** Soviet economy: feminism

Soviet Economy: Feminism

Figure 1.--Here we see some sturdy women at a Soviet industrial plant, we think in the 1950s. I taught a course in Russian history at a South Carlona high school during the heighth of the Cold War. The state didn't have any films I could use so on a flyer, I wrote the Soviet Emnassy. And sure enough they sent all kinds of films. The films were quite useful both for their historical content as well as generating all kinds of interesting class dicussions about propaganda. The Soviets did not have their prpaganda down very well. Young Americans today have all kinds of ideas about how great sociialism is. Not my kids. Thee girls took one look at heft Soviet women factory workers in drab work clothes slinging around huge sacks of coal and they knew that socialism was not for them.

Soviet schools taught children that is was the Communism Revolution that won rights for women. This was not entinerly accurate. It is certainly true that women had few rights in Tsarist society. The literally inclined will be aware of this as it is escribed in some detail by Tolstoy in Anna Karenia. There was no movement like the Suggregette Movement in the West because the Tsarist state was an absolutist monarchy. Men also did not have the right to vote. Women had few rights under Tsarist law. They were not quite propery of their athers and husbands, but close to it. They had responibility for domestic duties. Working-class women also often had to work outside the home to support the family. Women could not hold governmental office, even upper-class women. Tsarist Russia began building a public school system in the late-19th century. The schools were mostly for boys, although in the early-20th century we see some girls in primary schools. Only aristocratic women received any serious education and even their education was usually limited. We do not see women in the univeitie or evem secondary schools. Peasant women were motly illiterate, although we do see girls in some of the rural primary schoold by the early-20th century. There was a Tsarist women's organization--the Russian League of Women's Equality. The League was composed of hundreds of chapters throughout the country. It was a somewhat more respectable, sedate group than Western sufregette movements. This all began to change with World War I and the resulting Russian Revolution establishing a Provisinal Government (February 1917) which was several months before the Bolshevik (Communnist) Revolution. The Provisinal Government published its program in the newspapers (March 3). It established a parlimentary democracy with universal male sufferage. The women were not pleased. The League raised the issue and sent a petition to Prince Lvov, the first prime-minister. He ignored it. Some 40,000 women marched through St. Petersburg, the capital (March 19). The procession was headed by formidablw women on horseback, followed by two bands. The venerable revoluntinary Vera Figner rode in a car in the midst of the protest march. The women reached the State Duma and demanded a meeting with the deputies. Extended negotiations continued into the night. The primen-minister gave in, conceding the right to vote. Seven months later the Bolsheviks seized power leading to radical policies although the right to vote was soon lost. Three pioneering revolutionaries began early experiments with radical policies. Most prominent was Nadezhda Krupskaya because she was was Lenin�s wife. She was a respected Bolshevik with revolutionary credentials of her own. he had a special interest in . in her own right. She was her husband�s personal secretary and confidant, as well as a long-time advocate of women�s education. She met Inessa Armand, another female Bolshevik, while in exile. She was Secretary for the Committee of Foreign Organisations, coordinating the work of Bolshevik groups in exile. Alexandra Kollontai was pushing a feminist agenda of her own. After the Bolshvik seizure of power, they began pursuing issues concerning women and family life. They petitioned the Party to create a Committee dedicated to addres women's and family issues. The resulting comittee was Zhenodtel. Zhenodtel was active throughout the country, advocating some radical policies, including emancipation from housework and assistance to entering the workforce. Stalin who had traditional ideas about the family and barely tolerated Krupskaya put an end to Zhenodtel (1930). While Stalin ended radical reforms, the Bolsheviks put a major emphasis on education, including the education of women.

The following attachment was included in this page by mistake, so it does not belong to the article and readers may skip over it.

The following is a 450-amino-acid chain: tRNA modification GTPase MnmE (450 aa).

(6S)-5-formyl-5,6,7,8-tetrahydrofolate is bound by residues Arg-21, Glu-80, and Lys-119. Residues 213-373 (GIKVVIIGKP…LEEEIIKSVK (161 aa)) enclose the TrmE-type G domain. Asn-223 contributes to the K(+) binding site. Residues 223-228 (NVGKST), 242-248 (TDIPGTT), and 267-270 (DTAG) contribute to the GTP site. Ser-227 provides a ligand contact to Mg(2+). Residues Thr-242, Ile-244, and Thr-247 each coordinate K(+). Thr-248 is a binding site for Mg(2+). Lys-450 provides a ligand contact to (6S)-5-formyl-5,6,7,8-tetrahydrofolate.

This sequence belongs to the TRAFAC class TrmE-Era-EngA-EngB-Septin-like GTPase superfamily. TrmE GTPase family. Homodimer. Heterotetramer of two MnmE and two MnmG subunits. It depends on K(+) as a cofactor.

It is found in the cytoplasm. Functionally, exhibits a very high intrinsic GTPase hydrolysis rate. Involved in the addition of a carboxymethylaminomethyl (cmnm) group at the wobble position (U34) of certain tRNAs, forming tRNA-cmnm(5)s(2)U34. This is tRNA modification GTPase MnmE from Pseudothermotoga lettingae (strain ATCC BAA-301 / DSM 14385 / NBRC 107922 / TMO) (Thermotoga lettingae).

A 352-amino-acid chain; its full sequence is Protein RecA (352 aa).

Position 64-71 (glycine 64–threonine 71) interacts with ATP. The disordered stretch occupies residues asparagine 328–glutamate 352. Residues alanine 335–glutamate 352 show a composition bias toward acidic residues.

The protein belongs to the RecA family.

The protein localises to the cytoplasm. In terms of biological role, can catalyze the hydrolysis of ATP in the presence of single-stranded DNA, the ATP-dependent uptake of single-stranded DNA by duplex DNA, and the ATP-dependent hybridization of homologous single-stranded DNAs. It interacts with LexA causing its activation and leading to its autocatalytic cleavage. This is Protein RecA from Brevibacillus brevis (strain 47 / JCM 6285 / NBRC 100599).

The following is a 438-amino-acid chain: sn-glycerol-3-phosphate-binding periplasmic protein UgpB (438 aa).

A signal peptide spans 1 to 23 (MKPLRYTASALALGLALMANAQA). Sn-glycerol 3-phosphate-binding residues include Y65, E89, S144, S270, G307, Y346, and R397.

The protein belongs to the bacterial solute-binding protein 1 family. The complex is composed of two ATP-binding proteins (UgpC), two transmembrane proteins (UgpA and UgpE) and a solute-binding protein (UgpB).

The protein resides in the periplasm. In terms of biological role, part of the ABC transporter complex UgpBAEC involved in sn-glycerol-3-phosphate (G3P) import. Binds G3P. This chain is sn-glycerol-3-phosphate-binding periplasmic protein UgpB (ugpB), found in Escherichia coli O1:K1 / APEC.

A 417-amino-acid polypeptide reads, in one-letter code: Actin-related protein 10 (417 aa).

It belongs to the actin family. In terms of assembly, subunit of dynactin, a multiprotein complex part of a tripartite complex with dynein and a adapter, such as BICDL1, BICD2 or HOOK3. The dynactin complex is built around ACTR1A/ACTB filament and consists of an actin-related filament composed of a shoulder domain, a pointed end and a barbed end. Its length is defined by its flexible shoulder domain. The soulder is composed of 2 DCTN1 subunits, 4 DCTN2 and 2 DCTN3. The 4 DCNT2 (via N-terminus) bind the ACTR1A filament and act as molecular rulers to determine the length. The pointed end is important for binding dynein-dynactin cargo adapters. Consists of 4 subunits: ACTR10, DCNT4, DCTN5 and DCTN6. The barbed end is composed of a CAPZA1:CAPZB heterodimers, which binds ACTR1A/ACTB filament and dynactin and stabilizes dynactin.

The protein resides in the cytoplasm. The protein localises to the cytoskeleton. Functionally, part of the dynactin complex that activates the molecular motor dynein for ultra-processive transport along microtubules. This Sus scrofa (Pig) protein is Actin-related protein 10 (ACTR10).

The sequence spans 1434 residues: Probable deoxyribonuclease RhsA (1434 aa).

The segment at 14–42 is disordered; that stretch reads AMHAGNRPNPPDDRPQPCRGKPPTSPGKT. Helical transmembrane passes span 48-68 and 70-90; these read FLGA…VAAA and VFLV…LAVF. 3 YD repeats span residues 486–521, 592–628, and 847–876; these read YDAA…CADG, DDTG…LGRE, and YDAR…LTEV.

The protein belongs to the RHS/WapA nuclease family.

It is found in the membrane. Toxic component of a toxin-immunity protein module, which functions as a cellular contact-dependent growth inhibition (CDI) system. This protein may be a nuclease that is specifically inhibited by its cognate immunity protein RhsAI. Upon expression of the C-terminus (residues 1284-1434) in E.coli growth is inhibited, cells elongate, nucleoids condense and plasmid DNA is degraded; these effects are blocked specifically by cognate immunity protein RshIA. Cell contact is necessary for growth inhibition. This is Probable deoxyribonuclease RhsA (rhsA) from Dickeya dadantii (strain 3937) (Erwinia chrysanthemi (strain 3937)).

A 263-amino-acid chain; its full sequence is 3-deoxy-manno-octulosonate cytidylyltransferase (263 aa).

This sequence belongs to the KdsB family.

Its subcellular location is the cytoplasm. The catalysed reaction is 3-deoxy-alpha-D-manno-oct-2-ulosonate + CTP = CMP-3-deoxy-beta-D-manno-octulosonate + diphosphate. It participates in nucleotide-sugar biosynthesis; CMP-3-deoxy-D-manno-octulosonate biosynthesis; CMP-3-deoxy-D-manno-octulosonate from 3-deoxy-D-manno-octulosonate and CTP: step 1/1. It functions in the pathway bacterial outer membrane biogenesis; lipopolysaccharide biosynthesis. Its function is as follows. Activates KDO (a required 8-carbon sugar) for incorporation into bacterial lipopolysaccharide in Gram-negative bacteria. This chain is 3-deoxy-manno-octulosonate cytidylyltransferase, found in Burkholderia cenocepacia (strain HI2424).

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Created: 4:56 AM 5/31/2019
Last updated: 4:56 AM 5/31/2019